“Clearly there is loyalty to the Icelandic scheme,” says Dingwall. “They are a very proud nation and very proud of their fisheries management, and quite rightly so.”
That said, the Icelandic mark has limited traction in overseas markets and Dingwall hopes the Saemark endorsement will prove a “watershed moment” for the MSC label in Iceland. MSC chief executive Rupert Howes is confident that the Saemark certification will act as a catalyst for others to come on board. Iceland’s biggest seafood supplier, Icelandic Group, has already submitted all its cod and haddock fisheries for assessment, and Howes believes there is growing recognition of the value of the label.
“The MSC concept has proven that a credible, robust, globally recognised certification programme can add value to sustainable fisheries and seafood businesses that supply sustainable seafood,” he says. “It’s good for sustaining livelihoods, it’s good for the environment, it’s good for contributing to global food security and it’s good for consumers and that’s really what the MSC is about.”
Currently, 79% of Sainsbury’s total cod and haddock supply is MSC-certified and Dingwall’s next goal is to push that figure up to 100%. He has a deadline in mind, and although he’s not prepared to reveal it, it’s clear Sainsbury’s is well on the way to hitting it. The retailer has already achieved certification for Pacific cod and haddock from its Norwegian offshore fishery, while its inshore Norwegian fishery is close to completing the certification process.
Aside from cod and haddock, Dingwall cites farmed warm water prawns as the species where there is the greatest room for improvement particularly when it comes to sourcing fish meal, which is used as feed, from sustainable stocks.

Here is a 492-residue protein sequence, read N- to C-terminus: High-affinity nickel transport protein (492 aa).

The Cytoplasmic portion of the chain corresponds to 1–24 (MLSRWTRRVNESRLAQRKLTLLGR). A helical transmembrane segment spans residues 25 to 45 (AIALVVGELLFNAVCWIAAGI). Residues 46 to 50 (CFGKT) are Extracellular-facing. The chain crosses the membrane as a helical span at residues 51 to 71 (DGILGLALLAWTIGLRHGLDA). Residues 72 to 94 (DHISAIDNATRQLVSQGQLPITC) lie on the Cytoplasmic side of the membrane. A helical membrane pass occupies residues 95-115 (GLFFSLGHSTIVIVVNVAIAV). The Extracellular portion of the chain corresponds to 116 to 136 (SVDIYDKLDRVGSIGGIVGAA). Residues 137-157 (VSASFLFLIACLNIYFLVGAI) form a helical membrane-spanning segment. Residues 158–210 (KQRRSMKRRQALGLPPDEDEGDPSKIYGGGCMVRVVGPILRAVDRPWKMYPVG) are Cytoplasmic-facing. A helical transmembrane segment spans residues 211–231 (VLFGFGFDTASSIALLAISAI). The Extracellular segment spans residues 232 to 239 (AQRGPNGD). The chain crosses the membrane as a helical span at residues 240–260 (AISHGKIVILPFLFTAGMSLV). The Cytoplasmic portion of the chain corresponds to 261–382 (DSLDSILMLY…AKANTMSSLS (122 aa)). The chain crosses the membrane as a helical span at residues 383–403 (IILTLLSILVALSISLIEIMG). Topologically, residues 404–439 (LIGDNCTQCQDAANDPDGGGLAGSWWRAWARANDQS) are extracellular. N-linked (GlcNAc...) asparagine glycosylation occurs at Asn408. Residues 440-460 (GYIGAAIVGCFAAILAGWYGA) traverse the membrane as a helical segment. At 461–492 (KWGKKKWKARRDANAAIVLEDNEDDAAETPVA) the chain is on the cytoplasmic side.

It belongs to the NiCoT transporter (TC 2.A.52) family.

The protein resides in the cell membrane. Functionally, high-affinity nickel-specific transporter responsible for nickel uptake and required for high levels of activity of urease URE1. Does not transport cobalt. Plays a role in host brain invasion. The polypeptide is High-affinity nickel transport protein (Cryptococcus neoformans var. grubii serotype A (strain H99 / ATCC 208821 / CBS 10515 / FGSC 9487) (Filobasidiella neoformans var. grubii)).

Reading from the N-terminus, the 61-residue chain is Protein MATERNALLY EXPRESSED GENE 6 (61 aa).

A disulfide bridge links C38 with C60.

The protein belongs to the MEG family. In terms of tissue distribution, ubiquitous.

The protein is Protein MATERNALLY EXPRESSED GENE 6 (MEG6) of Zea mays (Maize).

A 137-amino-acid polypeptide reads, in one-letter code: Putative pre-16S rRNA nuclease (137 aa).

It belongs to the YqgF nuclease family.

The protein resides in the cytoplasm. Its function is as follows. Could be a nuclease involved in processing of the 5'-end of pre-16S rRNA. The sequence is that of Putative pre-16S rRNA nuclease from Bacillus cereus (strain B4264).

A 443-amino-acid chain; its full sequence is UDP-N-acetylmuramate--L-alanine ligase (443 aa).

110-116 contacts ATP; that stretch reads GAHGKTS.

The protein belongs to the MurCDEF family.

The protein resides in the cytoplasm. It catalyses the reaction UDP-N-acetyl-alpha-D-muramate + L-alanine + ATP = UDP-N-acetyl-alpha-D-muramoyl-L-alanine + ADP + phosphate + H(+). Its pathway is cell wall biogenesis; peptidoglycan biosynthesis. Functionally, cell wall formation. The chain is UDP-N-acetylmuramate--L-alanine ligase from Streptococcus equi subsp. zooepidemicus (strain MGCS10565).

As for whether or not the MSC logo is commanding a price premium, Dingwall says, “sometimes it is and sometimes it isn’t”. It’s clear that it can provide a competitive advantage, however. After the first Fish Fight programme, Sainsbury’s saw a significant surge in demand for its sustainable pole and line-caught tuna.
Dingwall believes that as awareness of the MSC logo grows, retailers engaging with the sustainability agenda will reap the benefits. “Perhaps you don’t see the value of that immediately, but when there’s an emotional stimulus you see a return,” he says.
And ultimately, it will be those that play the long game like Sainsbury’s and Saemark that land the big catch in terms of consumer loyalty.
How retailers tackle fish
As part of its Plan A, 84% of the wild fish sold at M&S is now independently certified by the MSC or undergoing MSC certification.
Tesco sells some MSC-certified fish, but claims the volume of its seafood sales means that schemes such as the MSC’s cannot provide the quantity of fish it needs. It has therefore decided to develop its own sustainable fisheries evaluation scheme, to work alongside and in support of existing accreditation bodies.
Asda aims to sell 100% sustainable fish by 2015, as assessed by the Sustainable Fish Partnership. Morrisons says it only buys seafood deemed sustainable and from non-pressured stocks. Waitrose will not list any species deemed to be endangered or under threat.